Servos take more power than the Raspberry Pi can deliver without causing errors, so I run a battery to power it separately. In the pictures you will see an inland battery from micro center, but in my diagrams I used adafruit parts… because they are available in the diagram software. Score one for the supplier who knows their makers and makes diagram software models!
This diagram is -close- to what I used, instead it has common and available adafruit parts like the LiPo Controller, Pi Cobbler, and the Servo because that’s what I found in the diagram program “Fritzring” – the standard in these things. I use servo #0 – which according to the documentation at servo blaster is the same as GPIO #4 which is pin #7 on the Pi Header / Cobbler.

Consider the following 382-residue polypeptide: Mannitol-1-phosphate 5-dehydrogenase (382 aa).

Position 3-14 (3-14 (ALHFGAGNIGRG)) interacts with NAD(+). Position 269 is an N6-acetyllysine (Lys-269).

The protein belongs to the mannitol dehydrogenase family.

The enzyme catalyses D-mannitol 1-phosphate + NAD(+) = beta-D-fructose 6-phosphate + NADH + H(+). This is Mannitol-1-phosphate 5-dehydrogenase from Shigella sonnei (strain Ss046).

Here is the code :
#!/usr/bin/python #import libraries import os import time # Start the servo motors os.system('sudo /home/pi/PiBits/ServoBlaster/user/servod') # turn servo 0 to 10% position os.system("echo 0=10% > /dev/servoblaster") time.sleep(0.5) # turn servo 0 to 60% position os.system("echo 0=60% > /dev/servoblaster") time.sleep(2) os.system("echo 0=10% > /dev/servoblaster") time.sleep(0.5) # turn servo 0 to 10% position # Stop the servo motors os.system('sudo killall servod')
This script has been tested only on a Raspberry Pi 3 computer.
Please report any tests or improvements in the comments box at the bottom of this page.
This is a part of the 2017 Rock, Paper, Lasers Science Project.
Here’s a quick video of it in action :
2017 Rock Paper Laser, Part 1 of 5